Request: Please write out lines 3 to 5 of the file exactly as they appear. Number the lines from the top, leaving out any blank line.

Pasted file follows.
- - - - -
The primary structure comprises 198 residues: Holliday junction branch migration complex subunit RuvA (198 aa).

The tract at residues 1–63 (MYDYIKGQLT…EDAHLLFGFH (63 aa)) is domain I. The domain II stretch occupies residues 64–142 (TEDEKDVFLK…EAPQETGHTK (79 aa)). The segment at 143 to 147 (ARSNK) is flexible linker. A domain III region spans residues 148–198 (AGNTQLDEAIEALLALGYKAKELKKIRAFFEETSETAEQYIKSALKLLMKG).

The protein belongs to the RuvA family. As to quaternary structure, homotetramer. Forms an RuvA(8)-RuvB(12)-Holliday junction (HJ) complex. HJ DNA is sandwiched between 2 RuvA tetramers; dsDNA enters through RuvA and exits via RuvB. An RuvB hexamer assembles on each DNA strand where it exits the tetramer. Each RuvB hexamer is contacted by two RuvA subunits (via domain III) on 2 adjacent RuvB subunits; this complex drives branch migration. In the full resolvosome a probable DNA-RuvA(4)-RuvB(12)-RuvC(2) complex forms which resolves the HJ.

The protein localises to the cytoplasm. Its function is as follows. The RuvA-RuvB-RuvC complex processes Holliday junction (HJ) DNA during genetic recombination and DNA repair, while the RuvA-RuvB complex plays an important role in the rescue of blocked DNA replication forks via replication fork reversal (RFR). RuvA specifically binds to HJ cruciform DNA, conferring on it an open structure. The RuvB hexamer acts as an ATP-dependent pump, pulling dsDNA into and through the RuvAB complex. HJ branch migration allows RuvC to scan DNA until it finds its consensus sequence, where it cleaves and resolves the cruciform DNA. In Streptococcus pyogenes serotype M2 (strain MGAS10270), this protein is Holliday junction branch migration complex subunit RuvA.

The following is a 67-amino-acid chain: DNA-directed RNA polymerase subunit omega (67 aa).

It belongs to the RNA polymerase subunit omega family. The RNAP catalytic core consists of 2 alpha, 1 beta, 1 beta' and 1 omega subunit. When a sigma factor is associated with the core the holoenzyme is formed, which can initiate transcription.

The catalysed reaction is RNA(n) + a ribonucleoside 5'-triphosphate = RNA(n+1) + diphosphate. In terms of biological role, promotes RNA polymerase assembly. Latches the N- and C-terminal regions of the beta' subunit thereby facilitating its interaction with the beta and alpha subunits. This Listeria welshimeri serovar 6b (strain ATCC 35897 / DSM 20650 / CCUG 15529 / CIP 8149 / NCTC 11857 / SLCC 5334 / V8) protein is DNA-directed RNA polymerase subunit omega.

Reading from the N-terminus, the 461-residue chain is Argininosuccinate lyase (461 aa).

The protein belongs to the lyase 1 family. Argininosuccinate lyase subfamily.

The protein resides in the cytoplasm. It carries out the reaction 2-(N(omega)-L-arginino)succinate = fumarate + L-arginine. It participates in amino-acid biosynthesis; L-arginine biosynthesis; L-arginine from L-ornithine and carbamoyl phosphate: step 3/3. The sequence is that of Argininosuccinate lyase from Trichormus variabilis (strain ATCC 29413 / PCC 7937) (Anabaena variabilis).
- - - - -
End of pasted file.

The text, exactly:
The protein belongs to the RuvA family. As to quaternary structure, homotetramer. Forms an RuvA(8)-RuvB(12)-Holliday junction (HJ) complex. HJ DNA is sandwiched between 2 RuvA tetramers; dsDNA enters through RuvA and exits via RuvB. An RuvB hexamer assembles on each DNA strand where it exits the tetramer. Each RuvB hexamer is contacted by two RuvA subunits (via domain III) on 2 adjacent RuvB subunits; this complex drives branch migration. In the full resolvosome a probable DNA-RuvA(4)-RuvB(12)-RuvC(2) complex forms which resolves the HJ.

The protein localises to the cytoplasm. Its function is as follows. The RuvA-RuvB-RuvC complex processes Holliday junction (HJ) DNA during genetic recombination and DNA repair, while the RuvA-RuvB complex plays an important role in the rescue of blocked DNA replication forks via replication fork reversal (RFR). RuvA specifically binds to HJ cruciform DNA, conferring on it an open structure. The RuvB hexamer acts as an ATP-dependent pump, pulling dsDNA into and through the RuvAB complex. HJ branch migration allows RuvC to scan DNA until it finds its consensus sequence, where it cleaves and resolves the cruciform DNA. In Streptococcus pyogenes serotype M2 (strain MGAS10270), this protein is Holliday junction branch migration complex subunit RuvA.

The following is a 67-amino-acid chain: DNA-directed RNA polymerase subunit omega (67 aa).